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On 9 December, International Anti-Corruption Day, the OECD celebrated the 10th anniversary of the entry into force of the Anti-Bribery Convention with a high-level roundtable on 'Foreign Bribery: Who Pays the Price', followed by a two-part discussion on the media in the fight against foreign bribery and major emerging economies in the fight against foreign bribery.
Celebrating International Anti-Corruption Day and the 10th anniversary of the entry into force of the OECD’s Anti-Bribery Convention, Angel Gurría talks about the international fight against foreign bribery and the OECD's efforts to highlight its devastating impact.
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The Phase 1ter report of Chile was undertaken in response to the fact that the Phase 1bis evaluation did not consider Chile’s implementation of Article 2 of the Convention, and associated matters.
The OECD will host a high-level roundtable debate entitled “Foreign Bribery: Who Pays the Price?” on Wednesday 9 December 2009, International Anti-Corruption Day.
The OECD and the European Investment Bank have agreed to share their expertise in support of economic co-operation and sustainable development. OECD Secretary-General Angel Gurría and EIB President Philippe Maystadt signed a co-operation agreement to that effect today in Paris.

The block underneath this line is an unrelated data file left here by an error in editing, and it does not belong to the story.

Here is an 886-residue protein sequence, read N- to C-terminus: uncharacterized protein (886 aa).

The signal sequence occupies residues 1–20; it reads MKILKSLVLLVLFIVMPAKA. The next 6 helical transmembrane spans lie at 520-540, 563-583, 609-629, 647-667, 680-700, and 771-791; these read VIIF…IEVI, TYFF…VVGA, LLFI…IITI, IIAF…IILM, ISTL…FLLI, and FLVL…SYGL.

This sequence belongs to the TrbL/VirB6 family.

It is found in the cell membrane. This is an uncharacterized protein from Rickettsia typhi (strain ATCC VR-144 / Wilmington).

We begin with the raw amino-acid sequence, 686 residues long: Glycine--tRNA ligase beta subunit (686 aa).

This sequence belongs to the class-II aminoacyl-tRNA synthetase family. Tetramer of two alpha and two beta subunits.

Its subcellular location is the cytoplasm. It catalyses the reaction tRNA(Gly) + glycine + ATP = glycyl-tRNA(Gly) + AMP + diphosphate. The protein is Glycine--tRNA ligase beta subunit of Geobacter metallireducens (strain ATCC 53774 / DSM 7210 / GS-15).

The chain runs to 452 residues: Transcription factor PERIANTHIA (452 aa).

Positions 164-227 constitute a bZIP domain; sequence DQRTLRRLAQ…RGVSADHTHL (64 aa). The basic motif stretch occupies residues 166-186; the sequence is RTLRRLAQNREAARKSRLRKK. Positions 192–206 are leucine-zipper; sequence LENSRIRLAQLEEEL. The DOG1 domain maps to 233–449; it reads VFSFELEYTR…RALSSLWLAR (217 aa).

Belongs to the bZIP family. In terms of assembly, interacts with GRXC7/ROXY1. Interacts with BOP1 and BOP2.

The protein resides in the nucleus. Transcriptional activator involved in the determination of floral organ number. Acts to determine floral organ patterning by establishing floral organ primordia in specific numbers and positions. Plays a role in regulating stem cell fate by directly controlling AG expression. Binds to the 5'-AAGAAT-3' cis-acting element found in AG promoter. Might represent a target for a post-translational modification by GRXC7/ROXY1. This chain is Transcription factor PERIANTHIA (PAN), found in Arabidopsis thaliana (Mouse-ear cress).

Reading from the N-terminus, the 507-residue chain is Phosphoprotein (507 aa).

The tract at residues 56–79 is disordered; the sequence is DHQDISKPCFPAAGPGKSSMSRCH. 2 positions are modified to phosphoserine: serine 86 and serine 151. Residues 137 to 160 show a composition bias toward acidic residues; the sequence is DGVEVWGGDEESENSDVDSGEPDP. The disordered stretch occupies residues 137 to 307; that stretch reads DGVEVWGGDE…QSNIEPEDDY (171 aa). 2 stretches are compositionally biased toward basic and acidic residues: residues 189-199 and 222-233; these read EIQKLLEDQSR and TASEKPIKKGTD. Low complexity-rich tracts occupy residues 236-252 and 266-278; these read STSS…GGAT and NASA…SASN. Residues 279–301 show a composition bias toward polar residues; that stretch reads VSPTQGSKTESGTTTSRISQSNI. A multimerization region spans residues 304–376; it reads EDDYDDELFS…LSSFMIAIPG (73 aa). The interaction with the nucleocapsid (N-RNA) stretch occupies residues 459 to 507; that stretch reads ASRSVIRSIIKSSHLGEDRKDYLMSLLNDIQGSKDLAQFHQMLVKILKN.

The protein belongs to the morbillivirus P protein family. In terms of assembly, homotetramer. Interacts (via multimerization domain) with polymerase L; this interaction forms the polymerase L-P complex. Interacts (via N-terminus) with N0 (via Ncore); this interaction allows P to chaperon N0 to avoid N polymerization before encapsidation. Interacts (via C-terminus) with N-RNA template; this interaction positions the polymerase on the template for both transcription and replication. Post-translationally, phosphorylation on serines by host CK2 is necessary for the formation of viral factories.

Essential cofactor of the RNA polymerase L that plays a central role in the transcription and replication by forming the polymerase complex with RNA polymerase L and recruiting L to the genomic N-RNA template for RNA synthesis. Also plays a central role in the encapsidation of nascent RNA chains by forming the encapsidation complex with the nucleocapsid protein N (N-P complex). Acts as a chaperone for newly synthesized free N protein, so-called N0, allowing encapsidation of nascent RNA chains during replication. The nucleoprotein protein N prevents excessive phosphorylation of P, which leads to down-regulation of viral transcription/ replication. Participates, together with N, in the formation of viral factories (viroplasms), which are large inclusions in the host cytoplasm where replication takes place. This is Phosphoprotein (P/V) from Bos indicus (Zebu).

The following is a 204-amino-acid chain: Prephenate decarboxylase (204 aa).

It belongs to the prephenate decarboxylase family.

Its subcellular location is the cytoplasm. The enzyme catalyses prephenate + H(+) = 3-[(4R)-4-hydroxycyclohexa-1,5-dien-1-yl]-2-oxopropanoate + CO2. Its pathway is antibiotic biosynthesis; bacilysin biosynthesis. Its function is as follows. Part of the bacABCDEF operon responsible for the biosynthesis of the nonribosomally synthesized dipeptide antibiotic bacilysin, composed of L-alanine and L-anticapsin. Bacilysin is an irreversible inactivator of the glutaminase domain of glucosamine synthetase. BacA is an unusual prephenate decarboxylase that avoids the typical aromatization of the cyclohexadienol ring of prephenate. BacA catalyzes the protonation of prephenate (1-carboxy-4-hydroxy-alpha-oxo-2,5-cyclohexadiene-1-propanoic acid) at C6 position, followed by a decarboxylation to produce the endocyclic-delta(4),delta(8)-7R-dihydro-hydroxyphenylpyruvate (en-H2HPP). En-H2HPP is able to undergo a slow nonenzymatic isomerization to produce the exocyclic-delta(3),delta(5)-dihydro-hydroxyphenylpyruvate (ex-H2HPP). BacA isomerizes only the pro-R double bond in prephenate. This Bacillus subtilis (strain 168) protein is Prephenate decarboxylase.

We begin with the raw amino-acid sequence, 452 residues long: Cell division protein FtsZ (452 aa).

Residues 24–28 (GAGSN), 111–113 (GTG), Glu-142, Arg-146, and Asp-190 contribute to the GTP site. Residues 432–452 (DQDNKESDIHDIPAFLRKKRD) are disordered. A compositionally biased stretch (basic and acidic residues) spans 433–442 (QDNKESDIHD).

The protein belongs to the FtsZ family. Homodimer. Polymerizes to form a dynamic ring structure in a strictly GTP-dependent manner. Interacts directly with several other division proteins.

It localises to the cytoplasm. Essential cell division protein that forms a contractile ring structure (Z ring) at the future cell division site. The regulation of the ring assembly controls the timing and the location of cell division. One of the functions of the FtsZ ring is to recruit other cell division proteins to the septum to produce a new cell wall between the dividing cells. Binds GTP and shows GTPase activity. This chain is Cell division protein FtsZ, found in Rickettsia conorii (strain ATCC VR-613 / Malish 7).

In 2008, ten years after their adoption, the Working Group on Bribery undertook a review of the OECD Instruments on Combating Bribery of Foreign Public Officials in International Business Transactions.
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This report outlines Chile's response to the recommendations and follow-up issues identified by the Working Group at the time of Chile's Phase 2 examination in October 2007.
The global economy is recovering faster than expected but remains fragile. How quickly will global trade and investment bounce back after the sharp falls of the past year? What role can international investment play in building a stronger, cleaner, fairer global economy?
The OECD is pleased to see the commitment being made by the UK government to the fight against foreign bribery,” Mr Gurría said.
This report reviews the experiences of Australia, Canada, Hungary, Poland, the United Kingdom and the United States with government regulations designed to increase scrutiny for lobbying and lobbyists.